Witholding and withdrawal from dialysis

AnchorIf your kidneys have almost completely failed, you can decide not to have dialysis. This page is a short summary of why some people choose to do this. Want more than this? Longer and more detailed information is also available.

Isn’t dialysis a lifesaving treatment?

Dialysis is lifesaving for fit and healthy people who have kidney disease, but it is not an easy treatment. Here are some problems that can occur:

  • Dialysis often requires long treatments in a diaysis unit, where machines are used to treat your blood. Typically this is for at least 4 hours, 3 times each week
  • The treatment itself can be difficult for some people to cope with, mentally and physically
  • Complications of dialysis can be serious and even fatal
  • There is a strong chance that some people will spend a lot of time in hospital getting started on dialysis, and with complications of the treatment or of other illnesses.
Who might find dialysis difficult?

Those who find dialysis particularly difficult usually have other serious illnesses as well as kidney disease. Here are some conditions that can cause serious problems:

  • Serious heart or lung disease
  • Severe narrowing of arteries to the legs
  • Advanced cancer
  • Dementia

Very old people are more likely to find dialysis difficult, but this is often because they have other illnesses. If you have been physically active with good health (apart from kidney disease), old age is not such a problem.

How long could I expect to live if I had dialysis?

Everyone is different and you will need to ask your doctors about this. People at highest risk (e.g. elderly with one or more of the illnesses listed above) may have only a 50:50 chance of living longer than one year, even with dialysis treatment.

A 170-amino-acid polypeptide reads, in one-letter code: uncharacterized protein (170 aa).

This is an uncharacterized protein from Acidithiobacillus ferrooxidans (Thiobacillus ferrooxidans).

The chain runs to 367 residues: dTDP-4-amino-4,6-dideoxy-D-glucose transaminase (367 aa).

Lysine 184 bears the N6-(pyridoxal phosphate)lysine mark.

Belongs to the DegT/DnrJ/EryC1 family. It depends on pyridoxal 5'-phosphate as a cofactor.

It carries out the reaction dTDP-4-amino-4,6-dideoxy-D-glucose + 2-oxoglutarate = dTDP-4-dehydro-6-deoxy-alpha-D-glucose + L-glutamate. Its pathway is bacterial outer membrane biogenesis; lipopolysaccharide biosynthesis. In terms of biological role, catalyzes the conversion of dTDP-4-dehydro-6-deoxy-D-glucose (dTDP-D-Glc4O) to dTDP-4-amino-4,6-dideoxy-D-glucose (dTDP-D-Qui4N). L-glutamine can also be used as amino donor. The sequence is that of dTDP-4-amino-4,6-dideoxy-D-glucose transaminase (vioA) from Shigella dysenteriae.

Sometimes it is obvious that dialysis is not going to prolong life much, only make the remainder of a patient’s life more difficult and unpleasant.

Sometimes ‘no dialysis’ can give a better quality of life, with less involvement of hospitals, and you may live just as long, or nearly as long.

How can I stay well without dialysis?

Here are some things that can help:

  • Good diet – advice from a renal diet specialist is very important.
  • Anaemia treatment – special treatments to control anaemia can be very helpful
  • Fluid management – medicines called diuretics (‘water tablets’) and being careful what you eat and drink can prevent fluid from building up and causing breathlessness
  • Blood pressure – controlling blood pressure can prevent kidney function from getting worse
  • Other treatments – many treatments can help with the symptoms of kidney failure, or of other diseases that you may have.

Your renal unit may provide all of these, or they may get help from other units or specialists.

What is it like to die with renal failure?

Dying with renal failure is usually peaceful and it is not painful.

Most people who make the decision not to have dialysis have other diseases. It is very common that, after making the decision not to have dialysis, people die from another illness before dialysis would have been necessary.

I don’t think I want dialysis. What should I do?

You must talk to your doctors about it. It is important that you find out what your own prospects really are. You should usually also mention it to your family and close friends.

Further information

Want more?  We have a longer page giving more details of this. But it is important to discuss things with your own doctors.



Acknowledgements:  The authors of this page were Neil Turner and Richard Dingwall. It was first published in September 2003. The date is was last modified is shown in the footer.